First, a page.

By Clive Dalton (student of Cockle Park, 1952-1956)
The history of the song is unknown, and was passed down through generations of students. It must be sung with great gusto to the hymn tune – Hark the Herald Angels Sing.
A special day for its robust singing in my time as a student was on May Day (May 1) when the Department of Fine Arts next door to the Agriculture Department used to assemble a small choir on the roof of their building to sing madrigals! Madrigals!
This was too much for us Agrics and they had to be drowned out!
Lime and lime with no manure
Makes both farm and farmer poor.
When the wind blows from the east
Then ‘twill rain two days at least.
Basic slag and wild white clover
Now renowned the whole world over.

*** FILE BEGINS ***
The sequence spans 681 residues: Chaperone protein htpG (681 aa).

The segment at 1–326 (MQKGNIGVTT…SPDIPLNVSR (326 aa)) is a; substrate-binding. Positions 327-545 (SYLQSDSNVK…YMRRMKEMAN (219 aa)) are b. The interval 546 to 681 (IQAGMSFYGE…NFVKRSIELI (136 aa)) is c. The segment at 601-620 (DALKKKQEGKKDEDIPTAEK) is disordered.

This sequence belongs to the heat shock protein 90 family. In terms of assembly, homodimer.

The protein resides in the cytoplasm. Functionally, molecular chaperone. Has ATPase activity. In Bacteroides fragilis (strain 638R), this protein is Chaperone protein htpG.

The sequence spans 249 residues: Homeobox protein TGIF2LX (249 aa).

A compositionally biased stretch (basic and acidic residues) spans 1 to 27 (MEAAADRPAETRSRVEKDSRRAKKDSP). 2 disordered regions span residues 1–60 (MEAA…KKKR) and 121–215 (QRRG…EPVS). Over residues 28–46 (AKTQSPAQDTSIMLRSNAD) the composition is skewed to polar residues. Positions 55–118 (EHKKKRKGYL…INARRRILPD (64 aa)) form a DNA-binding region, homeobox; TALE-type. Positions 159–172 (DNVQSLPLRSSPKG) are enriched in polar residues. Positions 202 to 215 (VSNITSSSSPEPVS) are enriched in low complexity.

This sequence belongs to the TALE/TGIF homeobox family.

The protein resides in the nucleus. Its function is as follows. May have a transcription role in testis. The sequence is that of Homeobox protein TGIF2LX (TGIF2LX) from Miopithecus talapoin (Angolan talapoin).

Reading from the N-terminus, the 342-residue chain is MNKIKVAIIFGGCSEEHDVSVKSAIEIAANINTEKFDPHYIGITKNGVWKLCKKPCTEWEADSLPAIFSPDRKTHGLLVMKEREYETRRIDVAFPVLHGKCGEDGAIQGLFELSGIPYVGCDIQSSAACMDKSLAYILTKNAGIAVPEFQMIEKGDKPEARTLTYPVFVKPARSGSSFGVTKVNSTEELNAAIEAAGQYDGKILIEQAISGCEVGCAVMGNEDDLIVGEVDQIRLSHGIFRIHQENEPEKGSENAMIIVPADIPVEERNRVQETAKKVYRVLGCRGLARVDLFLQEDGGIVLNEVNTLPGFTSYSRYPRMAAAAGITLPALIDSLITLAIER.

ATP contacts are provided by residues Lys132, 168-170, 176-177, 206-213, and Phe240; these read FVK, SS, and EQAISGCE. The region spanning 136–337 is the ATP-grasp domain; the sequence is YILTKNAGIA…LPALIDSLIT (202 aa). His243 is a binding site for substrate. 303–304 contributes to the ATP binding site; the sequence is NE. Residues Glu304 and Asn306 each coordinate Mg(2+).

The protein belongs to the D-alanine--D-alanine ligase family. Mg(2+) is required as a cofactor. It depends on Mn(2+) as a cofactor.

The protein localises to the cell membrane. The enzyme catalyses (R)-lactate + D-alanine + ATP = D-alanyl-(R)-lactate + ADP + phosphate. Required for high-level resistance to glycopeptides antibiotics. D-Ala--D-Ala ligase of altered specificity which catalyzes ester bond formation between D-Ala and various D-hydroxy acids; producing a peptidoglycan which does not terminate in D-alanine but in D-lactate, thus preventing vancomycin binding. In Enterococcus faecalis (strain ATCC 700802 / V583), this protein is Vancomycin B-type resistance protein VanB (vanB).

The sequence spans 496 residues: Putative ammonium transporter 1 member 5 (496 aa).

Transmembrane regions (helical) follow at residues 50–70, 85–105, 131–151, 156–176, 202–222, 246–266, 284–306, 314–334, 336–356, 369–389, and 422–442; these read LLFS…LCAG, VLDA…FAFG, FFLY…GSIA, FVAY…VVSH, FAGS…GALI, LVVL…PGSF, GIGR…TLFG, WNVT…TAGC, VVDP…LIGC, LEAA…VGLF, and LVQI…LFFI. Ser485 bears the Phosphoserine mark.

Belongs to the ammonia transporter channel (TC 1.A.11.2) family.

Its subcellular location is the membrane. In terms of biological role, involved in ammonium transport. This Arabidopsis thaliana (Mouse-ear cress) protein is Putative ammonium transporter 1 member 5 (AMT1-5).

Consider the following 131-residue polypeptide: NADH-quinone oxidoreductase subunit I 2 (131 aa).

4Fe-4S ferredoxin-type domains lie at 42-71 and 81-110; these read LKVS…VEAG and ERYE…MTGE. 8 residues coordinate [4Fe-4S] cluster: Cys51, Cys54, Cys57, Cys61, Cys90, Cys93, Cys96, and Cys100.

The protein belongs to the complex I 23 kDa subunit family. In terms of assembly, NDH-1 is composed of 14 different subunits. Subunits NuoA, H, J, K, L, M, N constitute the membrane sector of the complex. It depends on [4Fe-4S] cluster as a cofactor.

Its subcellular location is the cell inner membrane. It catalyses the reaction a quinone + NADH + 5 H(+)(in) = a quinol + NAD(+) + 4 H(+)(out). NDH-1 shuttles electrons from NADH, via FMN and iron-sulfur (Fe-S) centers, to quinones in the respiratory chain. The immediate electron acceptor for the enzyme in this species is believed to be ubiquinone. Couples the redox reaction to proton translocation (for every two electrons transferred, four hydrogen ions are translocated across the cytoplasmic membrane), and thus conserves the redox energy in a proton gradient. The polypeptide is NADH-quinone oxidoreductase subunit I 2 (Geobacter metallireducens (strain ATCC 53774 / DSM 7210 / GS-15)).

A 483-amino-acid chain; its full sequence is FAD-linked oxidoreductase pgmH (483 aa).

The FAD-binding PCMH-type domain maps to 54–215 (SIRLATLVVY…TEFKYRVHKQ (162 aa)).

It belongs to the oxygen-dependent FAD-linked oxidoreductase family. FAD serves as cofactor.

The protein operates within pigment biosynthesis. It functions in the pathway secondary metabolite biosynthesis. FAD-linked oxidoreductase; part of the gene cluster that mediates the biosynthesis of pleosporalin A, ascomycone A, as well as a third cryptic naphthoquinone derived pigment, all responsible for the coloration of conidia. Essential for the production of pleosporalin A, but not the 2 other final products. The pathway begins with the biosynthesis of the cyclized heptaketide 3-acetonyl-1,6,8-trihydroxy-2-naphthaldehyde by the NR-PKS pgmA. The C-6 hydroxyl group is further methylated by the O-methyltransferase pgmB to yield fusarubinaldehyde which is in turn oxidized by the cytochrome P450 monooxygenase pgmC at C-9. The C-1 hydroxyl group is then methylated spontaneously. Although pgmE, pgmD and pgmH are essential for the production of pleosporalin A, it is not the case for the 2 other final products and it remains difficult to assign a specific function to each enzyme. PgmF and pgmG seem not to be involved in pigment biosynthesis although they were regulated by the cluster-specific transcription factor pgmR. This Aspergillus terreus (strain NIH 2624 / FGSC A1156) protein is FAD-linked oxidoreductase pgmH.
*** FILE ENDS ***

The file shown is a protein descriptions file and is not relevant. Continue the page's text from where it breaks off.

Cur-sed be the clumsy clot
Who’s never heard of Treefield Plots.
Hark the herald angels sing
Basic slag is just the thing.
You must try these famous seeds
That supply all farming needs.
Gilchrist’s mixture fine and rare
Smoked by farmers everywhere.
Acclamation from the nation
For our class two weather station.
Those who would their tutors please
Get genned up on Palace Leas!
Hark the herald angels hark
Glory be to Cockle Park.
Extra verses were composed in 1954 by students in my year after the arrival of Prof Mac Cooper from Wye College – and the excitement of the unknowns he had in store for our futures. The chief organiser of the new words was the late Henry Pickering from Weardale.
Now the new Dean’s here to stay
Palace Leas may grow no hay.
Pigs and poultry there you’ll find
Nowt but pork and bacon rind.
Treefield’s reign is now all over
Now will grow no more white clover.
Those who would Prof Cooper please
Had better watch their Qs and Ps.
Hark the herald angels shout
Cockle Park turns inside out.
Footnote: here's a photo of the great Mac Cooper back in NZ at the Ruakura Research Centre in Hamilton, visiting old student Clive Dalton (right) and with Mike Adams (left), in April 1980.